HarpBlaster.com News Wire
HIROSHIMA, Japan, Aug. 6, 2008 — Hiroshima residents today observed the 63rd anniversary of the city’s atomic bombing in the closing weeks of World War II — the first time such a weapon was used during war.
At 8:15 a.m. on Aug. 6, 1945, the city was leveled when the Enola Gay dropped an atomic bomb known as “Little Boy” on the city. The bomb detonated about 1,900 feet above the former Industrial Promotion Hall, today known as the A-Bomb Dome.
Three days later, a second bomb was dropped on Nagasaki, leading to the end of World War II.
“Now, on the occasion of this 63rd anniversary Peace Memorial Ceremony, we offer our heartfelt lamentations for the souls of the atomic bomb victims and, in concert with the city of Nagasaki and with citizens around the world, pledge to do everything in our power to accomplish the total eradication of nuclear weapons,” Hiroshima Mayor Tadatoshi Akiba said.
The city has been rebuilt, and today, the shell of the old Industrial Promotion Hall is the center of Peace Memorial Park. The building is a UNESCO World Heritage Site. Across the street is the Flame of Peace, a flame that will be extinguished when all nuclear weapons have been eliminated.
“Because the effects of that atomic bomb, still eating away at the minds and bodies of the hibakusha, have for decades been so underestimated, a complete picture of the damage has yet to emerge. Most severely neglected have been the emotional injuries,” Akiba said in announcing that the city “is initiating a two-year scientific exploration of the psychological impact of the A-bomb experience.”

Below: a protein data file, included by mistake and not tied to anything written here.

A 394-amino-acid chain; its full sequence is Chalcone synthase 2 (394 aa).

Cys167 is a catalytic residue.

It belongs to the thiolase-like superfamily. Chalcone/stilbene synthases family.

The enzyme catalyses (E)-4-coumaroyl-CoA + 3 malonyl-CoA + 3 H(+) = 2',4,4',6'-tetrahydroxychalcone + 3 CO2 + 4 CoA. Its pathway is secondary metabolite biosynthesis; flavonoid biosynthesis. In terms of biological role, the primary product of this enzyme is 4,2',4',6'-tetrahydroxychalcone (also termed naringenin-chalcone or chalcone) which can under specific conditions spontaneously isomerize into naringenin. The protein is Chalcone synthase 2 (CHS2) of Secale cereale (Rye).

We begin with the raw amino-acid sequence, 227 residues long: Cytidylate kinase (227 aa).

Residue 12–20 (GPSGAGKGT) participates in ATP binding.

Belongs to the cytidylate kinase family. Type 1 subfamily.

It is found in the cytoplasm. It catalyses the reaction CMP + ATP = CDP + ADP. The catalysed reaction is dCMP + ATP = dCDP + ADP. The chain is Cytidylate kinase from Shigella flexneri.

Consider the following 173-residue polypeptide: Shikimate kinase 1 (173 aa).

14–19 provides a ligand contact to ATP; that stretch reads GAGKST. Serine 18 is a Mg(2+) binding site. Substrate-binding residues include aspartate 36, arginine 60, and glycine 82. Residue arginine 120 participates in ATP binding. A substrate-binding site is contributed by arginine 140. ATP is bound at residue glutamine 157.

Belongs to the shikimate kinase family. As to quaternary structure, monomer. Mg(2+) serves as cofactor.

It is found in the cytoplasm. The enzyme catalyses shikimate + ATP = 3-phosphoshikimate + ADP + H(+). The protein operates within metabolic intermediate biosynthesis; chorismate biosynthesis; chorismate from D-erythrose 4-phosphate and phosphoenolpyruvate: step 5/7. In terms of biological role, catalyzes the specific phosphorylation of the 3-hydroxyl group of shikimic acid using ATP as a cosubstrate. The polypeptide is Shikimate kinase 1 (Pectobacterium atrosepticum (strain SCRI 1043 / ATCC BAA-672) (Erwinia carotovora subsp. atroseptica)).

“This study should teach us the grave import of the truth, born of tragedy and suffering, that ‘the only role for nuclear weapons is to be abolished,'” the mayor added.
“Scientists and other nuclear-related experts exploring the damage from a postulated nuclear attack found once again that only way to protect citizens from such an attack is the total abolition of nuclear weapons,” Akiba said. “This is precisely why the Nuclear Non-Proliferation Treaty and the International Court of Justice advisory opinion state clearly that all nations are obligated to engage in good-faith negotiations leading to complete nuclear disarmament.”
IMAGE CAPTION: The Industrial Promotion Hall was completed on April 5, 1915, and was located near the bomb’s hypo-center. It is one of the few buildings to survive the blast. Historic photographs of the city show a landscape flattened by the blast, with just a few structures still standing — one being the shell of the Industrial Promotion Hall. But, the building is just one of a few important landmarks dedicated to Aug. 6, 1945. (HarpBlaster.com News Wire)